After seven straight American League Championship Series appearances and six AL West titles in those seven years, the Houston Astros begin each season as kings of the castle.

Even in years like 2023, when doubts about the core’s longevity crept in and the Texas Rangers ultimately vanquished them in October, the road to the World Series has run through Houston.

Every year, observers and AL West rivals wonder if Houston’s iron grip on the AL will remain strong as Jose Altuve ages, Alex Bregman and Kyle Tucker creep closer to free agency and team owner Jim Crane largely avoids splashy signings, letting stars such as Carlos Correa walk.

So far, so good.

Still, count it as a data point that Crane and GM Dana Brown committed the largest free-agent deal in franchise history to a last line of defense this offseason, inking the star closer Josh Hader to a five-year, $95 million contract and stacking him atop preexisting bullpen stars Ryan Pressly and Bryan Abreu. It’s a team-building tactic that evokes the earliest days of their run – when Greg Holland and Wade Davis formed a super bullpen in Kansas City, when the New York Yankees were rolling out Aroldis Chapman, David Robertson and Dellin Betances.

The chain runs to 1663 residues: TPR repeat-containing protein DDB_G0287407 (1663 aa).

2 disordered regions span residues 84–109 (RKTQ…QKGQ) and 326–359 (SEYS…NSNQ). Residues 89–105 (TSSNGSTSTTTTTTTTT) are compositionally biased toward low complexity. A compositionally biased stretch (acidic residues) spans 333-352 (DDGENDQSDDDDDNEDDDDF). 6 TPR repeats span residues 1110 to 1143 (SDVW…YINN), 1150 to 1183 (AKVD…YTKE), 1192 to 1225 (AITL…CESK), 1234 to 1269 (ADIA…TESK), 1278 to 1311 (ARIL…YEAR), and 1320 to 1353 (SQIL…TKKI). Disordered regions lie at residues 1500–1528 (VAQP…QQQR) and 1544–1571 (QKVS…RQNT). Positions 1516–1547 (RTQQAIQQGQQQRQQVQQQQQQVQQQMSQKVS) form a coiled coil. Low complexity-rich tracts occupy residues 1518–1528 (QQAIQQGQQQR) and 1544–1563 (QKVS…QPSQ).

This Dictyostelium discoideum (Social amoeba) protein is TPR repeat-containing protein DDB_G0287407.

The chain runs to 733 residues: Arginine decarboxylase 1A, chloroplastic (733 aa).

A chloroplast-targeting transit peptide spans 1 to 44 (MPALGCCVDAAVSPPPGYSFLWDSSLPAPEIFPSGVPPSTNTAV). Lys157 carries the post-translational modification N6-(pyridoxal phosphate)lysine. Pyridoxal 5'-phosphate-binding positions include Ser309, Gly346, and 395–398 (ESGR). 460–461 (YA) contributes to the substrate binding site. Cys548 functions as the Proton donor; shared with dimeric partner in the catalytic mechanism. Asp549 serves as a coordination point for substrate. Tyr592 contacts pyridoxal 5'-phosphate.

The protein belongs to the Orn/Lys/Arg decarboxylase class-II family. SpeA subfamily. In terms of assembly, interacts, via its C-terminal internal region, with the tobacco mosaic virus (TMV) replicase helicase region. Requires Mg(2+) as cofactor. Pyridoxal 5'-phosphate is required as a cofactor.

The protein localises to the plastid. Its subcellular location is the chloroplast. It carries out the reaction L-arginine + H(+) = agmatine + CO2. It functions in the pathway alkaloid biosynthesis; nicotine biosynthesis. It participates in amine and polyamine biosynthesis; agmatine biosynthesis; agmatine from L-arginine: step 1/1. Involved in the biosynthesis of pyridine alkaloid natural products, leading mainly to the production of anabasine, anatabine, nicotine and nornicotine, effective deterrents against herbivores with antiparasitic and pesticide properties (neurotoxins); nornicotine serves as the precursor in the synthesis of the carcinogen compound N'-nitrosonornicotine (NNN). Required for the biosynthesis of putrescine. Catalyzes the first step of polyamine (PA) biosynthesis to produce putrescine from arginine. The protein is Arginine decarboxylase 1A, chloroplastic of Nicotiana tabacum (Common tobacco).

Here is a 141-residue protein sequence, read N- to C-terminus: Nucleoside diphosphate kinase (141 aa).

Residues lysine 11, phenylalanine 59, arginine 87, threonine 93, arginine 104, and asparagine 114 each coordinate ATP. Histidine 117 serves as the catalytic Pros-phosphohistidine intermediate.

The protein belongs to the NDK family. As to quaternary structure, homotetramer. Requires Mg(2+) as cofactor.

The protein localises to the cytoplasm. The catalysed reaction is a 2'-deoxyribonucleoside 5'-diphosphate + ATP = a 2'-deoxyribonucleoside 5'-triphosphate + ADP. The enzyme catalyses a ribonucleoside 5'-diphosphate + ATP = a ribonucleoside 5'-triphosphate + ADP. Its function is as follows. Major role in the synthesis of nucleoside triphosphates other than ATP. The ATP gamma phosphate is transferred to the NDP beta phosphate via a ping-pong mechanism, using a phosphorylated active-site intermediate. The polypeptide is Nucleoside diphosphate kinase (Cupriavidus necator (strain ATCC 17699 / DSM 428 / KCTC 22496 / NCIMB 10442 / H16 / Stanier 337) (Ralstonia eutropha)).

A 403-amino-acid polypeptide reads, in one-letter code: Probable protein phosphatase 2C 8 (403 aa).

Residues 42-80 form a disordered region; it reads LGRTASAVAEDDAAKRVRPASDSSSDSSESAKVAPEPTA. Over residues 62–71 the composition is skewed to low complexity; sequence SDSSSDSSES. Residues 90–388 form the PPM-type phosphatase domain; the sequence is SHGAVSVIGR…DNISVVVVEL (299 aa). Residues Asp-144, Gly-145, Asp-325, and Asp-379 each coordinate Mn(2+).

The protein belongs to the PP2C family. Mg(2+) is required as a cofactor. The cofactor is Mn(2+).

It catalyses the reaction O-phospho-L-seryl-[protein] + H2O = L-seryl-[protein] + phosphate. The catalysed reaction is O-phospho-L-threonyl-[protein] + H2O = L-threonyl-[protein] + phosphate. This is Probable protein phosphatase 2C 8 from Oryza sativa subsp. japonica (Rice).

The 2014 Royals were the first team in MLB history with two relief pitchers who logged ERA+ numbers of at least 150 and strikeout rates of 35% or better. The Yankees quickly joined the club, matching it in 2015, 2017 and 2018. And then the Milwaukee Brewers did it in 2021 with Hader and Devin Williams. But the conventional wisdom around bullpen greatness has morphed a bit, broadened into more of an organizational priority than a matter of collecting two to three established superstars.

So what does a super bullpen even look like in 2024? And what does the Astros’ decision to snap up Hader say about their chances of maintaining AL dominance?

The Super Bullpen